Great job documenting how to do it, thanks BribieG.

I store yeast in test tubes with sterile water over for months and years in the fridge, but this is probably a better way, eh.
And it doesn't look all that hard.

Hmm maybe something to try at some point.


If the vials freeze solid, did that mean the yeast is now dead and next time use more glycerin?

Bjorn

#16 Grantw

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Posted 03 December 2010 - 08:57 AM

Great way to split a fresh smack pack into five and keep for an extended period though...


Perhaps, I guess it all depends on how viable the yeast are once they thaw.

cheers

grant

#17 Bribie G

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Posted 03 December 2010 - 09:18 AM

I think the idea is that they do indeed freeze but the glycerine has stopped the cell walls from bursting, like freezing embryos etc. Should work ok with smackpacks - 125ml (if that's what is actually in a smack pack) should give 8 tubes as well, but would need a lot of culturing up afterwards compared to a whole smack pack. From what I've read the most popular method with a smack pack is to do a healthy starter to increase the yeast population, use the starter to do your tubes but have enough left over to pitch a brew in the normal manner. So with subsequent brews you are culturing up the same material that was in the original starter.

Starting up and stepping up would be similar to slants but hopefully a bit quicker as it's a bigger yeast sample. Glycerine is quite edible and I guess the small amount that ends up in a brew would be negligible, but I would probably run up a starter to the point where there was a fair amount of yeast on the bottom, and pour off the upper liquid layer and then keep stepping up the starter with fresh wort until ready to pitch, would get rid of most of the glycerine.

Edit: last year I was clearing out the freezer to defrost it and there was a Wyeast (forget which) - had been sitting there for two months at least. It cultured up ok, although somewhat slower than usual. I reckon with the glycerine treatment it should work fine.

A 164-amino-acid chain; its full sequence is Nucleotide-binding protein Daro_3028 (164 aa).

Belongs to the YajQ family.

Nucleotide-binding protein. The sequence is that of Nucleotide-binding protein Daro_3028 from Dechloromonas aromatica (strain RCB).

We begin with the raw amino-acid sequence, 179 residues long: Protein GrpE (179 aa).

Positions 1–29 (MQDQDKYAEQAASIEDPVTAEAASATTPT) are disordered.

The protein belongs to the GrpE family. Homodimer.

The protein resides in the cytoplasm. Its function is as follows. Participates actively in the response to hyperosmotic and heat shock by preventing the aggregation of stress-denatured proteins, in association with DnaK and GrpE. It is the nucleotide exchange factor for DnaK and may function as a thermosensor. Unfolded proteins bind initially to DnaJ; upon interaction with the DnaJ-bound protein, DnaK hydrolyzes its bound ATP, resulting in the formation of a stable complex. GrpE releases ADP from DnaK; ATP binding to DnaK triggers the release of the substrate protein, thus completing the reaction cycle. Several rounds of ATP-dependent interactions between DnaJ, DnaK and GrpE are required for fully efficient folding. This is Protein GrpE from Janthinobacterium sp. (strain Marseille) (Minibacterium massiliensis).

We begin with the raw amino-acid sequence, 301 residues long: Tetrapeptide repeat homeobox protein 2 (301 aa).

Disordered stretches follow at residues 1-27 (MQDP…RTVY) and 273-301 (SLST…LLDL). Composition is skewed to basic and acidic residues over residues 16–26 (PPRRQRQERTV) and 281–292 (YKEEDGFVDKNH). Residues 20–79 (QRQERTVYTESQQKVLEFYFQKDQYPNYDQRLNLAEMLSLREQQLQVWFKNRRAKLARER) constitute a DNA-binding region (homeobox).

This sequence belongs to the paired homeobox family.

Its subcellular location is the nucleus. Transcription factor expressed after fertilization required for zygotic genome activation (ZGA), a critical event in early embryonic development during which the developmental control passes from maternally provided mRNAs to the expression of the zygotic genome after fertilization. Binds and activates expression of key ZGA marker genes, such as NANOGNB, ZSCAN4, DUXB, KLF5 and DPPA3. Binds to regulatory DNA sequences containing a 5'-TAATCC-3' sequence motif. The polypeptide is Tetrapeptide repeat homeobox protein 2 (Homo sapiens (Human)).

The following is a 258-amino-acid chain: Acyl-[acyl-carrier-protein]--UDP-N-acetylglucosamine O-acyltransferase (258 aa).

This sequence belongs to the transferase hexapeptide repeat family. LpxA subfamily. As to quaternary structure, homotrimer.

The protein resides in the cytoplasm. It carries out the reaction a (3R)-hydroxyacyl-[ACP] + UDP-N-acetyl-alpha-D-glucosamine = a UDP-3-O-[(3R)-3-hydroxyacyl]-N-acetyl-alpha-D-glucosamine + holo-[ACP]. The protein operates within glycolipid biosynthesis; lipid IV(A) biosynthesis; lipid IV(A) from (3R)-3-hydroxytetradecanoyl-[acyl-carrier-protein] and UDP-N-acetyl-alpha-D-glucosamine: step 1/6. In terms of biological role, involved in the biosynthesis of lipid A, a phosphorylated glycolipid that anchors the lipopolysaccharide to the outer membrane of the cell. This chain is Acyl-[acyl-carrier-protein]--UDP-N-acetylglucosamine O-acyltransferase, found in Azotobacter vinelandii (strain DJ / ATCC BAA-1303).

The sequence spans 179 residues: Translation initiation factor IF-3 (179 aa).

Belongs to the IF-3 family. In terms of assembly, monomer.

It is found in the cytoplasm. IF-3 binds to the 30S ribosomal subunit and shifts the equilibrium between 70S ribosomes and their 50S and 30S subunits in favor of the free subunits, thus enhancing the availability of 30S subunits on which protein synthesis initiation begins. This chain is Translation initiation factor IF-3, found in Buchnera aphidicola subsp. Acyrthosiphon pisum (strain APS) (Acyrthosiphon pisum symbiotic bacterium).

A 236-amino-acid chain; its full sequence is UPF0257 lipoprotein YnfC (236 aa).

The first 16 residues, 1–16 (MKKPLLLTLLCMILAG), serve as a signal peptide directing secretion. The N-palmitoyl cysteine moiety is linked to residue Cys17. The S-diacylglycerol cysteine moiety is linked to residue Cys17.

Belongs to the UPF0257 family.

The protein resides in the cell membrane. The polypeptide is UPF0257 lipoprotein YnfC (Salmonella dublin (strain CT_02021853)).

Edited by BribieG, 03 December 2010 - 09:21 AM.


#18 unrealeous

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Posted 03 December 2010 - 09:27 AM

Nice work BribieG - but I'd suggest one slight change to your process for next time. That is - fill your containers with 85mls of glycerine, do the lid up tight and then pressure cook them. Once they are cooled - when you go to put the yeast slurry in - you only want the lids off for as short a time as possible. I say this since I used to do quite a bit of mushroom cultivation on agar slants - and anything uncovered for more than the shortest time would often end up with a rouge bacteria - and I see in your photos all the vials sitting there with the lids off after sterilization.

Anyway - good effort - love the photos - keen to see how well it works.

Edited by unrealeous, 03 December 2010 - 09:28 AM.


#19 MeLoveBeer

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Posted 03 December 2010 - 09:30 AM

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Post 7??


Cheers Nevalicious. Have been splitting wyeast packs for a bit (just storing test tubes in the fridge) and am very interested in this as a long term storage solution.

#20 argon

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Posted 03 December 2010 - 09:45 AM

Great stuff Bribie, good simple guide to help everyone out. I'l be giving this a go shortly to keep my PC slants, as soon as i can source some tubes.

Cheers
:icon_cheers:

Edited by argon, 03 December 2010 - 09:45 AM.